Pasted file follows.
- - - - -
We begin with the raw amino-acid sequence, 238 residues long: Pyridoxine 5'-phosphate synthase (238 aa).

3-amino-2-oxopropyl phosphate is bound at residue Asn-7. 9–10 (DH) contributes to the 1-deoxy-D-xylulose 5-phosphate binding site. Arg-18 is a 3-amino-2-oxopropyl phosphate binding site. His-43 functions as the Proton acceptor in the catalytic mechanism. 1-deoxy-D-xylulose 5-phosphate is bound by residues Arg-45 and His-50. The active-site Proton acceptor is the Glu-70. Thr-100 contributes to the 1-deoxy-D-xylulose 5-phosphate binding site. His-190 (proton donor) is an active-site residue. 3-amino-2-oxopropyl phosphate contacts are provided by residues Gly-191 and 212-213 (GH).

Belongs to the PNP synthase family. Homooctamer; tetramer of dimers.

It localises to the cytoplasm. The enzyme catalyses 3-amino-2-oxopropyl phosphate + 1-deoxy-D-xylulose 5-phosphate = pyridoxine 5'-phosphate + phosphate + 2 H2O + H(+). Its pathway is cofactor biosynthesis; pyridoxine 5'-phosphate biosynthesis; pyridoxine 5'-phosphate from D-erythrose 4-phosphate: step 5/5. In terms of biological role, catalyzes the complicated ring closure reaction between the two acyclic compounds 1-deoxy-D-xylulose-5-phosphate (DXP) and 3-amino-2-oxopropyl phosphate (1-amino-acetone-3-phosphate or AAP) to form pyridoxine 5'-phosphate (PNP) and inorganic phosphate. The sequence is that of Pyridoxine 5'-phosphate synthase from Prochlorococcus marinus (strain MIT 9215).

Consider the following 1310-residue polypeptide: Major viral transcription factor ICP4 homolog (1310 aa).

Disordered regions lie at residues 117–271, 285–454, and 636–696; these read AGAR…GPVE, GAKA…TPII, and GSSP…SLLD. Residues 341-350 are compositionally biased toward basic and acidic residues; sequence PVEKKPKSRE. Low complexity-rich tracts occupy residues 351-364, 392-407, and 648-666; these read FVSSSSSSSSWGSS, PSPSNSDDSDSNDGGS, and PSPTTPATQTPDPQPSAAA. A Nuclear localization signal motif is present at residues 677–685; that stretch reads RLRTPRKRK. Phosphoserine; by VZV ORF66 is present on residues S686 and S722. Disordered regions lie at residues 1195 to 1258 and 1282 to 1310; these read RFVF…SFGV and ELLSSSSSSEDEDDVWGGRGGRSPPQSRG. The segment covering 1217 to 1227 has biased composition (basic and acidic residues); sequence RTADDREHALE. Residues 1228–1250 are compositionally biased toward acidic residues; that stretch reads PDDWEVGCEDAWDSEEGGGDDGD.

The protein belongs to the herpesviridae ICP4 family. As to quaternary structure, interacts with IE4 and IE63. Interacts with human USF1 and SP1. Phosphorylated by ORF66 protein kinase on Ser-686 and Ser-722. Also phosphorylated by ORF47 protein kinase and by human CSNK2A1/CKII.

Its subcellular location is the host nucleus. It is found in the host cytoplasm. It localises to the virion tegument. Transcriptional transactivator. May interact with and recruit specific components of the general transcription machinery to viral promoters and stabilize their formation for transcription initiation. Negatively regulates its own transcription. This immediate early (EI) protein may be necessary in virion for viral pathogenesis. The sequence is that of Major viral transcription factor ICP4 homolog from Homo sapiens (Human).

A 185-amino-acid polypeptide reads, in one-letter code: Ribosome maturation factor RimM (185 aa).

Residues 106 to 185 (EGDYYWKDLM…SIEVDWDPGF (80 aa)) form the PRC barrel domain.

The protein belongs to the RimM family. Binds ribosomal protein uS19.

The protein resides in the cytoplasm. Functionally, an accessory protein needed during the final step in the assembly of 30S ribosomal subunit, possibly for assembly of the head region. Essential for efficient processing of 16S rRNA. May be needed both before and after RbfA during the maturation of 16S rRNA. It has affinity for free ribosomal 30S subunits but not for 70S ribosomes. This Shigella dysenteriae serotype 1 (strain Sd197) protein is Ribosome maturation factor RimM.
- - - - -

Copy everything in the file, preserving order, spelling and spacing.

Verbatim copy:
We begin with the raw amino-acid sequence, 238 residues long: Pyridoxine 5'-phosphate synthase (238 aa).

3-amino-2-oxopropyl phosphate is bound at residue Asn-7. 9–10 (DH) contributes to the 1-deoxy-D-xylulose 5-phosphate binding site. Arg-18 is a 3-amino-2-oxopropyl phosphate binding site. His-43 functions as the Proton acceptor in the catalytic mechanism. 1-deoxy-D-xylulose 5-phosphate is bound by residues Arg-45 and His-50. The active-site Proton acceptor is the Glu-70. Thr-100 contributes to the 1-deoxy-D-xylulose 5-phosphate binding site. His-190 (proton donor) is an active-site residue. 3-amino-2-oxopropyl phosphate contacts are provided by residues Gly-191 and 212-213 (GH).

Belongs to the PNP synthase family. Homooctamer; tetramer of dimers.

It localises to the cytoplasm. The enzyme catalyses 3-amino-2-oxopropyl phosphate + 1-deoxy-D-xylulose 5-phosphate = pyridoxine 5'-phosphate + phosphate + 2 H2O + H(+). Its pathway is cofactor biosynthesis; pyridoxine 5'-phosphate biosynthesis; pyridoxine 5'-phosphate from D-erythrose 4-phosphate: step 5/5. In terms of biological role, catalyzes the complicated ring closure reaction between the two acyclic compounds 1-deoxy-D-xylulose-5-phosphate (DXP) and 3-amino-2-oxopropyl phosphate (1-amino-acetone-3-phosphate or AAP) to form pyridoxine 5'-phosphate (PNP) and inorganic phosphate. The sequence is that of Pyridoxine 5'-phosphate synthase from Prochlorococcus marinus (strain MIT 9215).

Consider the following 1310-residue polypeptide: Major viral transcription factor ICP4 homolog (1310 aa).

Disordered regions lie at residues 117–271, 285–454, and 636–696; these read AGAR…GPVE, GAKA…TPII, and GSSP…SLLD. Residues 341-350 are compositionally biased toward basic and acidic residues; sequence PVEKKPKSRE. Low complexity-rich tracts occupy residues 351-364, 392-407, and 648-666; these read FVSSSSSSSSWGSS, PSPSNSDDSDSNDGGS, and PSPTTPATQTPDPQPSAAA. A Nuclear localization signal motif is present at residues 677–685; that stretch reads RLRTPRKRK. Phosphoserine; by VZV ORF66 is present on residues S686 and S722. Disordered regions lie at residues 1195 to 1258 and 1282 to 1310; these read RFVF…SFGV and ELLSSSSSSEDEDDVWGGRGGRSPPQSRG. The segment covering 1217 to 1227 has biased composition (basic and acidic residues); sequence RTADDREHALE. Residues 1228–1250 are compositionally biased toward acidic residues; that stretch reads PDDWEVGCEDAWDSEEGGGDDGD.

The protein belongs to the herpesviridae ICP4 family. As to quaternary structure, interacts with IE4 and IE63. Interacts with human USF1 and SP1. Phosphorylated by ORF66 protein kinase on Ser-686 and Ser-722. Also phosphorylated by ORF47 protein kinase and by human CSNK2A1/CKII.

Its subcellular location is the host nucleus. It is found in the host cytoplasm. It localises to the virion tegument. Transcriptional transactivator. May interact with and recruit specific components of the general transcription machinery to viral promoters and stabilize their formation for transcription initiation. Negatively regulates its own transcription. This immediate early (EI) protein may be necessary in virion for viral pathogenesis. The sequence is that of Major viral transcription factor ICP4 homolog from Homo sapiens (Human).

A 185-amino-acid polypeptide reads, in one-letter code: Ribosome maturation factor RimM (185 aa).

Residues 106 to 185 (EGDYYWKDLM…SIEVDWDPGF (80 aa)) form the PRC barrel domain.

The protein belongs to the RimM family. Binds ribosomal protein uS19.

The protein resides in the cytoplasm. Functionally, an accessory protein needed during the final step in the assembly of 30S ribosomal subunit, possibly for assembly of the head region. Essential for efficient processing of 16S rRNA. May be needed both before and after RbfA during the maturation of 16S rRNA. It has affinity for free ribosomal 30S subunits but not for 70S ribosomes. This Shigella dysenteriae serotype 1 (strain Sd197) protein is Ribosome maturation factor RimM.